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Tourists travel to Jamiaca Ave. for Black Friday discounts

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Photo gallery

1/11
Dee Ewell stores away some shoes inside the bus she took from Ohio to shop on Jamaica Avenue Black Friday. Photo by Rich Bockmann
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Traylene Hines shops for clothes on Jamaica Avenue. Photo by Rich Bockmann
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Rene Perez window shops with his daughter Nicole, 1, on Jamaica Avenue. Photo by Christina Santucci
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Rene Philipps from DJ Electronics in Jamaica shows customer Luz Marina a camera. Photo by Christina Santucci
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Brothers Kevin (l.) and Alex Khublal own Sweet Deals Jewelry, a jewelry stand within an electronics shop on Jamaica Avenue. Photo by Christina Santucci
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Victor Morales of Queens Village waits for his friend to pick up him and his $300 TV. Photo by Christina Santucci
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Larry Austin raps to entice customers on Jamaica Avenue. Photo by Christina Santucci
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Angelie Boodoo waits for the bus after her accompanying her family for Black Friday shopping in Jamaica. Photo by Christina Santucci
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Kevin Khublal sorts through chains. Photo by Christina Santucci
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David Akiba, the owner of DJ Electronics, watches as Rene Philipps move a microwave closer to the front of the store. Photo by Christina Santucci
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Eric Ear hauls a new 32-inch TV across Jamaica Avenue during the Black Friday sales. Photo by Christina Santucci

Tucked in between large, national stores such as Old Navy and Marshall’s, small boutiques line Jamaica Avenue’s shopping district for more than a dozen blocks, offering an assorted mix — with a heavy emphasis on fashion — of bargains that draw shoppers all year long and especially on Black Friday.

But some bargain hunters board special tour buses and travel farther than others for the deals.

“The main thing is prices are a lot cheaper,” said Traylene Hines, who estimated she would have paid about 40 percent more for the purses, jogging suit and scarf she picked up last week had she bought them in her home state of Ohio. “Here, I get more items for a cheaper price, and it’s the same quality.”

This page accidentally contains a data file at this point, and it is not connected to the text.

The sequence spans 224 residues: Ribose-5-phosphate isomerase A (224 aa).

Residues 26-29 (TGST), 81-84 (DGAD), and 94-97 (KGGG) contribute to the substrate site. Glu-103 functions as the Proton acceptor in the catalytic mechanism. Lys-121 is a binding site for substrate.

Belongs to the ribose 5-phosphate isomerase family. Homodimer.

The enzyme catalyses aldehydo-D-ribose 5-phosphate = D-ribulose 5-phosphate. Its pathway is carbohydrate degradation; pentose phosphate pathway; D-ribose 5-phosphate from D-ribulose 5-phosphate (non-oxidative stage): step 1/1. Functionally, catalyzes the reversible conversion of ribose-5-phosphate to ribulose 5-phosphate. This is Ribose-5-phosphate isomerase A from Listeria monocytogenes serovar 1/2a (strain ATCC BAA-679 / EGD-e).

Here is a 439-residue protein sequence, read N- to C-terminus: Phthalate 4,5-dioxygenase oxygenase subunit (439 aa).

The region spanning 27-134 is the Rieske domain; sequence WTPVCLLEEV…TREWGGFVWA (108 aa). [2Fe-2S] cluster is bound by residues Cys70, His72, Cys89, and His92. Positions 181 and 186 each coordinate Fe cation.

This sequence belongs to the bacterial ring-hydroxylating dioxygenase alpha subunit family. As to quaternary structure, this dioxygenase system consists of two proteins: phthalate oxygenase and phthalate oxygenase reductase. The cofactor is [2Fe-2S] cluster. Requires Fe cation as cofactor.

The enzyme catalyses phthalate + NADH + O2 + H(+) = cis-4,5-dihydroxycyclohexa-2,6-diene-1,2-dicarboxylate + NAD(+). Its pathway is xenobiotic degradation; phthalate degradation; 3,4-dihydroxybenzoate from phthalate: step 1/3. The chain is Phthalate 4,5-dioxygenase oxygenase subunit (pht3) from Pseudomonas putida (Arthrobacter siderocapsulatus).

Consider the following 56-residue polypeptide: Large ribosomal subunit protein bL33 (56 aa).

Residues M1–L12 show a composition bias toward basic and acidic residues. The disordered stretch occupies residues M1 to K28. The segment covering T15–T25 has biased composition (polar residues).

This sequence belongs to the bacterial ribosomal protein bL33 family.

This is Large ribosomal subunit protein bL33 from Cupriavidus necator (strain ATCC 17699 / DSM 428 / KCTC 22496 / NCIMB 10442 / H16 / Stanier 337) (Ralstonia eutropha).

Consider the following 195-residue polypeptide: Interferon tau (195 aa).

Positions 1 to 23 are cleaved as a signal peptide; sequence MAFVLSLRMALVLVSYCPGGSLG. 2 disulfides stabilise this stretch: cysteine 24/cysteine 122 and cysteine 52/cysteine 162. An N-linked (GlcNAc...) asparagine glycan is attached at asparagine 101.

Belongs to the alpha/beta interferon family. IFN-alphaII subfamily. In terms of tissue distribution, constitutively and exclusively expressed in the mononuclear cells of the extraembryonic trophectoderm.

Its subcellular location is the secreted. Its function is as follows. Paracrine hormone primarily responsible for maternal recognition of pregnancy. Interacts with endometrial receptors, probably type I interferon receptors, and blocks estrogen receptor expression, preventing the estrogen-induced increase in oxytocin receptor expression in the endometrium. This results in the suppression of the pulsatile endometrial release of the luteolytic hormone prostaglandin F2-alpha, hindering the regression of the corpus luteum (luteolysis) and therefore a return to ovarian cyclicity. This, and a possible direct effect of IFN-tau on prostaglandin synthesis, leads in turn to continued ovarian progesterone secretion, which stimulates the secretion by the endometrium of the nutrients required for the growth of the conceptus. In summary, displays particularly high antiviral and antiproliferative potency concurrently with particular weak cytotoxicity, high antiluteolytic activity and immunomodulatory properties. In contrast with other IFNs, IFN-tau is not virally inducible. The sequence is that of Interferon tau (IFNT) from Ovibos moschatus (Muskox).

After eating her Thanksgiving dinner, Hines boarded a charter bus with about 35 others around 8 p.m. last Thursday. Some 12 hours later they arrived in Jamaica, their first stop on a shopping tour that would take them to Harlem, Chinatown and northern New Jersey.

And their group was just one of three in Jamaica Friday. In fact, charter groups make the trip all year round, taking advantage of the opportunity to visit New York City, stop at multiple shopping districts and maybe even take in a Broadway show now and then.

But mostly it’s for the shopping.

“It’s a lot cheaper than in Canada because the taxes are lower,” said bus driver Ken Mitchell, who bought three faux-leather jackets priced at $20 each with an additional 25 percent off. “Up home you’d probably pay $70 to $80. How can you go wrong for $15 a piece?”

The drive from Nova Scotia to New York took about 20 hours and required the bus to make a stop in Maine to switch drivers to comply with the Federal Motor Carrier Safety Administration’s regulations.

Kenley Konnection, the travel company Hines took from Ohio, charged $199 a person — $175 for a group of four — for a trip that included two days of shopping and a hotel stay in New Jersey.

“For someone to drive here, get a hotel, pay for parking ... the cost can be astronomical,” Hines said. “And if you fly, you have to think about checking your bags and shipping them back home.”

This year the group brought along two buses, a sign Hines said makes her think the economy is getting better.

“It makes me hope next year will be even better for travel and tourism.”

By comparison, Barbara McCutcheon’s trip was relatively short. She was able to board her bus in Maryland for a day trip to the city. At midday she packed her purchases into the bottom of her bus: seven shawls for 10 bucks a pop.

When asked, she said she did not feel as though she were missing any Black Friday deals back home in the Old Line State.

“I can shop there any time,” she said.

Reach reporter Rich Bockmann by e-mail at rbockmann@cnglocal.com or by phone at 718-260-4574.

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